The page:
Rio principal puts test scores in context

In an interview with the Mirada, Principal Kelly explains why state tests scores fell sharply–and why Rio didn’t do as poorly


Photo By Calif. Dept. of Education

Smarter Balance tests results for Rio Americano

Logan Swain, Staff Writer

The results are in. 

They’re alarming.

Last week the state Education Department released the statistics for the 2022 California Assessment of Student Performance and Progress, more well-known as the CAASPP test. Student scores fell statewide, and Rio was unable to escape this decline. The percentage of Rio students who met English language standards stayed roughly the same–increasing 0.8%– but the percentage meeting math standards fell by 5.9%.

Principal Cliff Kelly had a theory as to why there was a drop in math scores but not in English scores.

“My hypothesis would have something to do with distance learning,” Kelly said. “Some of the skill sets you need to master in English are skill sets that don’t require scaffolding on the same level that they do in math.”

Kelly used an example to illustrate his point. Two concepts taught in English are irony and symbolism. However, “your ability to understand irony doesn’t affect your ability to understand symbolism,” as Kelly said. But he believes it’s different for math. 

“Oftentimes you can’t really climb up the ladder of skills in math if you don’t have a foundational understanding of math. If you can’t do some of the basic things like adding, subtracting, dividing, and multiplying, then when you start doing some advanced formulas it can be really difficult,” Kelly said.

Kelly believed the COVID-19 pandemic was responsible for the drop in student test scores.

“I think it’s much more difficult when you don’t have human contact to understand,” Kelly said. Referring to students’ habitual black screens on Zoom, he said, “It’s hard to meet your individual needs when there’s 36 kids, and all I see, if I’m lucky, is your face.”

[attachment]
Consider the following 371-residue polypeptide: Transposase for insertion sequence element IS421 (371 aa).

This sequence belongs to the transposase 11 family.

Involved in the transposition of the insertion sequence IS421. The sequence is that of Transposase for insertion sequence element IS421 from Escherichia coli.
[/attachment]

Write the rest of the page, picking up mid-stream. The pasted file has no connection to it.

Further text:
However, it’s not all bad news. Rio outperformed both San Juan School District and California in general in both subjects; statewide, reading fell by 4%, while math fell by 7%.

Kelly gave a possible explanation for Rio’s better statistics: it has a higher attendance rate than other schools.

“Having a higher rate of attendance means that you’re not missing a lot of days, and the more time you miss as a student, the harder it is,” he said.

Overall, roughly 60% of Rio students met the English language standards; for math, that fraction was just 36%. Kelly hoped to see those figures rise.

“Not as high as we want them,” Kelly said, referring to the numbers. He said that the school faculty would take action based on that information. “That’s how we try to look at data: now that we see that there’s something that we want to improve on, … we create some action steps that could potentially improve that.”

There was also a noticeable disparity in the decline of scores among different demographic groups. Asian students at Rio, for example, saw a staggering fall of 33% in their math scores, while English language learners actually had an increase of 9% in their English scores.

Kelly said that quirks of statistics are partially to blame for this discrepancy. In particular, demographic groups at Rio have various numbers of kids in them.

“The smaller the number is, the more highly influenced it is depending on how one person does,” Kelly said. The school examines which category of students, whether by demographic group or not, is in need of the most help, and then the faculty analyzes “what kind of service may those students be getting, or maybe need, that they are currently not, that would help them out.”

For example, English language learners are the fastest-growing segment of the Rio student population.

“Knowing that, we try to create some supports around that,” Kelly said. “The way I would go about trying to support them would be working with our EL classes that we have.”

Another issue that may be distorting the test results is apathy among students, many of whom did not care about the CAASPP test since it didn’t affect their grade. Does this lack of effort impact Rio’s scores?

“A hundred percent,” Kelly said. He emphasized that accurate data is not only useful for students and their families to know where they can improve, but it is also used by the school to determine where it needs to focus its time– and money.

“How do I know, if students aren’t trying, that the data that’s there is accurate?” Kelly asked.

Photo By Calif. DOE
Photo By Calif. DOE
Photo By Calif. DOE

Still, Kelly doesn’t believe that the standards set for students are too high.

“It’s our job to find more levels of support, more ways to support you,” Kelly said. “That’s the job of the school and the teachers, to try to find out as many different ways as possible to support students.”

Related news: Rio test scores avoid sharp decline seen in state and nation